Interpreting Article 9 of the Japanese Constitution: institutions, processes and power

Adam Eldridge

PhD student, Asia Institute, The University of Melbourne

Abstract

The Cabinet Legislation Bureau (CLB) is an administrative agency that provides (i) a legal review of all Japanese government legislation and policy and, (ii) official legal opinions to the Prime Minister, Ministers and Cabinet on request.  This conference paper explores the CLB’s institutional role in theory and practice and what impact the executive government has on influencing its legal opinions concerning the interpretation of Article 9 of the Constitution (The “Peace Clause”).

The CLB has enormous yet understudied institutional power. The CLB claims primary authority for advising on government legal issues and effectively functions as a legal gatekeeper on government action in the Japanese political system. In particular, due to the long-standing deference of the Japanese Courts to the Executive, the CLB is arguably a quasi final arbiter on constitutionality of government legislation and action. This includes Article 9 whose interpretation sets the limits on the politically contested questions about the permitted composition and activities of the Japanese self-defence force (SDF).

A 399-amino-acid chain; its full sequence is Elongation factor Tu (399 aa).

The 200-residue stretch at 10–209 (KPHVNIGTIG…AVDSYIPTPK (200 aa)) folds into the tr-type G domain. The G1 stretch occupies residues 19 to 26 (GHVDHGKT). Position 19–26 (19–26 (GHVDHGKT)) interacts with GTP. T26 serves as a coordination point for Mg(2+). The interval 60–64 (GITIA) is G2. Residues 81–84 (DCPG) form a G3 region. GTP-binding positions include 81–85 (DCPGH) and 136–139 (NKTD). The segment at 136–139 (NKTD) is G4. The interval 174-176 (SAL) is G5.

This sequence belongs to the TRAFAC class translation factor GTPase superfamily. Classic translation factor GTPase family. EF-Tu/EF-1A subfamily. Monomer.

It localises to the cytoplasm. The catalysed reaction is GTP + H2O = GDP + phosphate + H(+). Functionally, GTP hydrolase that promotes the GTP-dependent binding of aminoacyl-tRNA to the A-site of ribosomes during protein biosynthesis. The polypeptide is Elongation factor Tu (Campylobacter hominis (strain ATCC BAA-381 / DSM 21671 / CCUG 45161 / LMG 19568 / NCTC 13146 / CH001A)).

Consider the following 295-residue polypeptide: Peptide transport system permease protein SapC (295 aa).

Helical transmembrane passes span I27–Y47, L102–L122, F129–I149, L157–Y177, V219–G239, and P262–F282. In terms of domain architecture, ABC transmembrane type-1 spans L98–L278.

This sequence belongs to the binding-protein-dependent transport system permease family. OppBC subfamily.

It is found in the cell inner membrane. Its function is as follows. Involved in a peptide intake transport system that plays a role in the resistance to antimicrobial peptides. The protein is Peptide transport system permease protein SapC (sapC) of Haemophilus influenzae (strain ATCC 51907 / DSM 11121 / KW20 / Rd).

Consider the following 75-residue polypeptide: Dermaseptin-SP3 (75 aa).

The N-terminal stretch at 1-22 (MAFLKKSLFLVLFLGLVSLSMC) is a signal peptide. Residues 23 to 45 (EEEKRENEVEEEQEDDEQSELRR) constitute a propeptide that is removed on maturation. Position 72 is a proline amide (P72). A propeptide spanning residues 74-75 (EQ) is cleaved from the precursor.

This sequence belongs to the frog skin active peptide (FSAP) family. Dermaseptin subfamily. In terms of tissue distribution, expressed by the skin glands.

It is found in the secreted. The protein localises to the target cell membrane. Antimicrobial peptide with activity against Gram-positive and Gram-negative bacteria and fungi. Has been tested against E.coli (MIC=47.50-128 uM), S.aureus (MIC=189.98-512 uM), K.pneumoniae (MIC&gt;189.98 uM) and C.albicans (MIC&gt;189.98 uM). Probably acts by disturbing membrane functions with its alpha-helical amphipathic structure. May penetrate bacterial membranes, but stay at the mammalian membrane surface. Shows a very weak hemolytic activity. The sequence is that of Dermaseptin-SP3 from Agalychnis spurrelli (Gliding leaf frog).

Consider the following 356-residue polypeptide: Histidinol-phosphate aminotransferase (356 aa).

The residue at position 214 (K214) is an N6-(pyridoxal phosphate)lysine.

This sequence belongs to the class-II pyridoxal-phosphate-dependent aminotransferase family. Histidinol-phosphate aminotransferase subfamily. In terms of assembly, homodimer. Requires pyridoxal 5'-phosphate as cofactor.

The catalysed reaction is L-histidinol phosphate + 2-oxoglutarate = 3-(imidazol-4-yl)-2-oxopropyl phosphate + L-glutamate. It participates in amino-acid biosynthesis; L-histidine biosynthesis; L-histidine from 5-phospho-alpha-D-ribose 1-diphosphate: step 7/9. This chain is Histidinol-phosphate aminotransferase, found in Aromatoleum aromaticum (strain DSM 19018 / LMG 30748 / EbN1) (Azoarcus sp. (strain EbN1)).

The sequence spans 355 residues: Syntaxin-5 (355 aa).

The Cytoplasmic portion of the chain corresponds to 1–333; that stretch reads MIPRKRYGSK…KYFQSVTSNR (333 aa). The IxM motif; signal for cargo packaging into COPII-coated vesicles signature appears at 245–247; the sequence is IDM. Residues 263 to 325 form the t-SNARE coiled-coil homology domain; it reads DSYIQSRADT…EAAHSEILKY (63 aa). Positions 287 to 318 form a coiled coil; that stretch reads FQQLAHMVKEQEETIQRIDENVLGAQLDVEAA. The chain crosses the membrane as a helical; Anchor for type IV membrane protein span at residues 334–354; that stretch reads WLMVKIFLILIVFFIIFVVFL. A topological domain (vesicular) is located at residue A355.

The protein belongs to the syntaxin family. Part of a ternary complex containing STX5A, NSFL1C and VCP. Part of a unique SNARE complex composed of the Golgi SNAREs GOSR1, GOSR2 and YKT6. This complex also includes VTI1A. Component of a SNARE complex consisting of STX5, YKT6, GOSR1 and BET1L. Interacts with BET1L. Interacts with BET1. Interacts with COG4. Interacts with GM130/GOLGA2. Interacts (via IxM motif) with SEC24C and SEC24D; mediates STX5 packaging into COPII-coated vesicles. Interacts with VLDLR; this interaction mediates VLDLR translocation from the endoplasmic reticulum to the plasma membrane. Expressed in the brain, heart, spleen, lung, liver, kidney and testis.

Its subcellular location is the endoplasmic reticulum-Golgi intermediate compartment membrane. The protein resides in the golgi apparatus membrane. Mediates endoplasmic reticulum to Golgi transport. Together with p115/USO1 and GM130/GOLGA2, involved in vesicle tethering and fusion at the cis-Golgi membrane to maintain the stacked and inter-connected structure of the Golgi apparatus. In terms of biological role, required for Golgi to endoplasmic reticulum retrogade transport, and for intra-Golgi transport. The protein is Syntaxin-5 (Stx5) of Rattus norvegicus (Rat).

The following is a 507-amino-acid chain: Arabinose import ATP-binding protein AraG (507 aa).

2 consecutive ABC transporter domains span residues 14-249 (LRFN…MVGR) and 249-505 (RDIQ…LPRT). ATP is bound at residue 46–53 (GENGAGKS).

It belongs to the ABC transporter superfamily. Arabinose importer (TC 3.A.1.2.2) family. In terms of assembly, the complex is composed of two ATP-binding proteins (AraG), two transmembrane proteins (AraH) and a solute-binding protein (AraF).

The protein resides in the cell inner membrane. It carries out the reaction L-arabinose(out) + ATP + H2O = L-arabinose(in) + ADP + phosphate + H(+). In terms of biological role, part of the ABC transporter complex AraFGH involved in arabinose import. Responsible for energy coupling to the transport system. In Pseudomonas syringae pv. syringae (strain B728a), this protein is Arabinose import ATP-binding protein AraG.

While the CLB has institutional independence, there are questions about the degree to which its constitutional opinions reflect the preferences of the Executive government.  In particular, there are claims stretching back to PM Shigeru that powerful PMs influence the CLB in relation to Article 9-related issues to achieve favourable outcomes.  This topic is of renewed importance following the Abe government’s violation of long-standing norms relating to the appointment of a Director-General of the CLB, the politically controversial Abe Cabinet Declaration of Article 9 Interpretation in 2014 and the PM Abe’s recent announcement that his government would seek to have Article 9 amended by 2020.